• by Anonymous Coward on Friday May 06, 2011 @07:00AM (#36045730)

    It is not that 3 stuck: the judge has not decided which 3 claims stick. He has ordered both sides to reduce their claims and defences from the current huge number in three stages, to be down to 3/8 by the time the case comes to trial. The idea is that Oracle should pick their three strongest claims, and Google their eight best defences against those claims. This means that there is at least a chance that the jury will be able ti understand the case without their brains exploding,

  • by Anonymous Coward on Friday May 06, 2011 @07:53AM (#36045960)

    "Stop squabbling, children, I WILL DECIDE what is important, and what is not. Sit down, shut up, and OBEY ME!!!"

    Close, but no cigar. You could have RTFA, but let me save you the trouble:

    "The first reduction will follow claim construction. Within SEVEN DAYS after the finalized claim construction order issues, Oracle shall narrow its patent infringement case to 40 asserted claims. Within SEVEN DAYS after that, Google shall narrow its invalidity case to 120 prior art references."

    "The second reduction will follow expert disclosures. By AUGUST 24 (five days after reply expert reports must be served), Oracle shall narrow its patent infringement case to 20 asserted claims. By AUGUST 29 (five days later), Google shall narrow its invalidity case to 60 prior art references."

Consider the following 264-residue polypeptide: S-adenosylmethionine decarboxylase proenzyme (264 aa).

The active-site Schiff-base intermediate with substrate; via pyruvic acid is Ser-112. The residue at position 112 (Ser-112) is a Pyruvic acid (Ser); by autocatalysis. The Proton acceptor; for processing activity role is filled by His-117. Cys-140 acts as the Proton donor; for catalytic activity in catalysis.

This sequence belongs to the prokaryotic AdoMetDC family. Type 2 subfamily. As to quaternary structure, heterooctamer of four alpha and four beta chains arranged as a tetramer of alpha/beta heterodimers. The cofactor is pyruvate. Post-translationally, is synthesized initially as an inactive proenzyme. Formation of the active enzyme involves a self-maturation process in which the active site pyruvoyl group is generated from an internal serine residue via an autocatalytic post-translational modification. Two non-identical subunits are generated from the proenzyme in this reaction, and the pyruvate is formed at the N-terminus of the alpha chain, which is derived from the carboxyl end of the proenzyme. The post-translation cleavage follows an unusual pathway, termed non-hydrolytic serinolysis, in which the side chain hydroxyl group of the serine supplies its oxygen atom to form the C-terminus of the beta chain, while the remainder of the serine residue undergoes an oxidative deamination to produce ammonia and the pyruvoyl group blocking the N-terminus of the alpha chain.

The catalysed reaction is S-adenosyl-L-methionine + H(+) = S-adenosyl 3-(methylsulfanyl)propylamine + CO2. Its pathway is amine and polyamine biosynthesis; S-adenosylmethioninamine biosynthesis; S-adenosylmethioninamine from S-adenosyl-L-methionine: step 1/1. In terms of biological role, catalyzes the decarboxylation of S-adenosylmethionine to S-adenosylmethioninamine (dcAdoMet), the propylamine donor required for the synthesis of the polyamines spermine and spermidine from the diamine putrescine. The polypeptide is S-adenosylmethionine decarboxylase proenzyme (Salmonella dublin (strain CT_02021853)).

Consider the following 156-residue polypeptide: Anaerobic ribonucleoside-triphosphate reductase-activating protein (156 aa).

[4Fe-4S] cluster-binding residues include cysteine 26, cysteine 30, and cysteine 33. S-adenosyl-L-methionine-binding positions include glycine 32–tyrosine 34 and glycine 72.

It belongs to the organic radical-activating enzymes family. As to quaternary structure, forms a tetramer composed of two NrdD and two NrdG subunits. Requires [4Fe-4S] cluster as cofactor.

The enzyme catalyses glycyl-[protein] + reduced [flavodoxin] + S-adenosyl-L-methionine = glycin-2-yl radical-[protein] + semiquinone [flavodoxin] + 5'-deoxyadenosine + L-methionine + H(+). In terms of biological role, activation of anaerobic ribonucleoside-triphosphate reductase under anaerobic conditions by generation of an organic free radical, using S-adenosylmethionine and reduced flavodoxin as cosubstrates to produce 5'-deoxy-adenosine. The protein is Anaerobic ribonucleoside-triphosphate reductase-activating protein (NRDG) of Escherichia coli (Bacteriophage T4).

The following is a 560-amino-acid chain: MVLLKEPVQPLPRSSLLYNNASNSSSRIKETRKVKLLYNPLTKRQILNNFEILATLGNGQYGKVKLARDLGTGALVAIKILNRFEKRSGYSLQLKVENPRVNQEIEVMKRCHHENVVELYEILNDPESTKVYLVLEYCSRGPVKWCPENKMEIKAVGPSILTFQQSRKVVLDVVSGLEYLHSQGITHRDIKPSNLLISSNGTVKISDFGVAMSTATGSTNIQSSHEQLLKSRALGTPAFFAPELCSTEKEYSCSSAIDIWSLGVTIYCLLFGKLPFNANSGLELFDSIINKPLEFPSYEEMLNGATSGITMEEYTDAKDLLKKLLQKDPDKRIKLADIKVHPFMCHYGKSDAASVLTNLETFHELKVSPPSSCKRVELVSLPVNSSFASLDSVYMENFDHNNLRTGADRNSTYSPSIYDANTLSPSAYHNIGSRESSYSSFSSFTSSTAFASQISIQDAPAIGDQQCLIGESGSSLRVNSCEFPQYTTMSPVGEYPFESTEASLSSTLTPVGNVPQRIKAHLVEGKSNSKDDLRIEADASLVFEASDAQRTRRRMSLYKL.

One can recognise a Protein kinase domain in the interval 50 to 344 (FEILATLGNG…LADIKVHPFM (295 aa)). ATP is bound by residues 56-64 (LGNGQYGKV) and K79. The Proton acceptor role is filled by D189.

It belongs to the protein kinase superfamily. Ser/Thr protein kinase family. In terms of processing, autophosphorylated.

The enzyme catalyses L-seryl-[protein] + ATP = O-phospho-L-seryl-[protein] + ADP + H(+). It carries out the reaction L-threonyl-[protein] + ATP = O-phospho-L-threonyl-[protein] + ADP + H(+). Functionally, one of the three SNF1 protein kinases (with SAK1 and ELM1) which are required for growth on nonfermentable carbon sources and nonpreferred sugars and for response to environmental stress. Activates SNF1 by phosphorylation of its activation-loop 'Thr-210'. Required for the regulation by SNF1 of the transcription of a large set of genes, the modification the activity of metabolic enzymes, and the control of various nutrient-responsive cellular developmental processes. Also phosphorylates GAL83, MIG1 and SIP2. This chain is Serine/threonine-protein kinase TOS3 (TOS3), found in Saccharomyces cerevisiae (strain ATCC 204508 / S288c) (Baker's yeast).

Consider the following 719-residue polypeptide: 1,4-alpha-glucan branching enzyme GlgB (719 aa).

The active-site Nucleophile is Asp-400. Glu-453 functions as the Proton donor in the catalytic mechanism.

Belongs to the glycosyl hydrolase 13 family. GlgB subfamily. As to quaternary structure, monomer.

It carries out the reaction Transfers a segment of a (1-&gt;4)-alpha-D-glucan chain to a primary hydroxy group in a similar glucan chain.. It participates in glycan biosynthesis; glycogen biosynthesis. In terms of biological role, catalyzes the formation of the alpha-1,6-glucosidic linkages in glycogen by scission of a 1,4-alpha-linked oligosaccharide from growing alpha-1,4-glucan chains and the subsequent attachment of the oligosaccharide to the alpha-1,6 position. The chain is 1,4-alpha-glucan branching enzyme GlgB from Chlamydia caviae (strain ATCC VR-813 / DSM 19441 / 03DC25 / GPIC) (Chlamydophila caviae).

"The third reduction will follow summary judgment. Between the date on which the summary-judgment order issues and the final pretrial conference, Oracle shall select no more than three asserted claims and Google shall select no more than eight prior art references for trial. All others will be forsaken."

    I like this addition though: "Counsel did not specify their understanding of a “triable number” of claims and prior art references, so the Court selected these figures based on its own views and experience". In other words: you failed to tell me what you think is reasonable, so I will decide what is reasonable. And three claims seems reasonable to me. Now stop squabbling and come back when you have decided what you want.

    This judge is looking for a speedy resolution. He probably knows the SCO case, and seems hell-bent on not allowing this case to be drawn out for years.

  • by ArsenneLupin ( 766289 ) on Friday May 06, 2011 @08:10AM (#36046074)

    Google don't need to defend themselves against the claims that have been thrown out.

    The judge not only threw out claims, but also some of Google's prior art examples.

  • by urulokion ( 597607 ) on Friday May 06, 2011 @11:06AM (#36047800)

    Groklaw isn't going away. All that's happening is that PJ (Pamela Jones) is retiring aka stepping away from Groklaw to pursuit other things. Groklaw has consumed her life for the past 9 years.

    I don't know what Groklaw will morph into w/o PJ at the helm. But PJ (aka the team of IBM laywers ;) ) says the site will be in good hands after she steps down.